I just came back from a three day trip to Silicon Valley. I rarely visit Silicon Valley ever since that day in April 1999 when I turned in my badge at Intel and drove to my new home in San Francisco. My primary reason for the trip was to see my dad who lives in Santa Clara and to visit with my eldest son and his family. I gave my dad who is 87 some advanced lessons on how to use Facebook. That evening I celebrated the first day of Hanukkah with two of my grandsons. We lite the candles to celebrate an event that happened 2200 years ago in the heart of a community at has an attention span measured in milliseconds. By the way, the next night at an Intel Alumni event (more on that later), I celebrated the second night of Hanukkah with a few Jewish friends via an iPhone app called iMennorah.
I stayed at the Four Seasons Hotel in East Palo Alto. It was the first time in eleven years that I spent a night in Palo Alto, a town where I lived for eleven years before leaving Intel. The Four Seasons is built in an area which had been previously called Whiskey Gulch which was al two block area located in the small part of East Palo Alto which was on the “right” side of the Freeway, i.e. the Palo Alto side. Whiskey Gulch was named that way because in the past their was a rule in Palo Alto was dry and no alcohol could be sold. I got involved twice with East Palo Alto. One in the summer of 1966 when I lived there as part of a program to coach high school kids that were going to be allowed to go to Universities without having the actually grades and skills. The second time was in 1992 when Bart Decrem started PluggedIn. East Palo Alto had one of the highest murder rates in the USA at this time. It was a small disenfranchised enclave in the middle of the wealth and education of Silicon Valley. Most people living in Palo Alto only thought of East Palo Alto as the place where the maids and gardeners came from. I lived in Palo Alto by the way. Domino’s Pizza refused to deliver in East Palo Alto. Around 1992, I became the first chair of the PluggedIn board and served proudly in that capacity for seven years. We had a lot of success in up lifting the community. We helped some of the kids start up business. My son, Asher (now Executive Director of the Post Carbon Institute) worked with Pluggedin to create a network for the citizens of East Palo Alto called EPA.net which is still functioning. But now part of the community we tried to build was gone and replaced with a hotel and a number of office buildings. In fact, I had a meeting the next day with my tax adviser and financial managers in one of those buildings. How ironic and a bit sad. Then I meet with the Executive Director of Equal Access and organization that is helping tens of millions of people in rural Asia and Africa. I am a senior advisor to this organization. Somehow on about five million dollars a year we can change the lives of so many people.
I also had several meetings with old friends that are involved in high tech investing. Speaking with my VC friends, I heard a lot of stories about crazy valuations including companies that refused significant offers only to have go out of business few months later. Then I read this story. It kind of reminds me of the Gold Rush days with Sailors jumping ship to rush up to the gold fields. Most found nothing and those that fund gold were soon separated from their tursures. It was the people supplying the miners that made the money.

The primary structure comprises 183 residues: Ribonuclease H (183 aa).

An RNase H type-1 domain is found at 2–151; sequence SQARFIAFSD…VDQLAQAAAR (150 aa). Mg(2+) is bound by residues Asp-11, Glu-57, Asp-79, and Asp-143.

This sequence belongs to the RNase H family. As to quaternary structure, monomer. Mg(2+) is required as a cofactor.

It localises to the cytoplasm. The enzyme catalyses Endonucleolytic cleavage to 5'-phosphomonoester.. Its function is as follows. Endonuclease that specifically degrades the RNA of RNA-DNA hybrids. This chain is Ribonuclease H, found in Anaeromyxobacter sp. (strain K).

Later that evening I went to an Intel Alumni event. It was attended by almost 200 people many of which had been at Intel from the 70s or like me from the 80s. Andy Grove even attended. I moderated a panel dealing with early stage companies both from the perspective of the entrepreneur and the venture investor. The questions we explored where what were the skills we learned at Intel that helped us as entrepreneurs are as venture investors and what were the things we did not learn at Intel that hindered us. I plan to post on what we discussed that evening later. But at this event where people who started young and grew old working for one company over more than 30 years in some cases. And working for a company the changed the world. And while I am disappointed in what happened later at Intel, the company that is still the leading semi conductor company in the world. What a different experience these people had to those working for the current crop of start ups.
Hi Avram! Very refreshing post. You helped me, from my trip in Europe, jump back in the bubble souvenir, and aware of the new trends, that me being in my information own bubble could easily make me miss.
I, too, was shocked to see Groupon reject a $6 billion bid due to a “concern about the employees” and a “vision for the future.” The employees would have more security working for Google and the vision lacks an understanding about the cycles of venture capital. But maybe he’s right to roll the dice…who knows.
I am eager to see what was said during your panel discussion.
Avram, your perspective on things is always interesting to me. In these uncertain times I believe that the innovative actions of a few will benefit the many.
Look forward to your next post.
Warmest regards to you and Deb .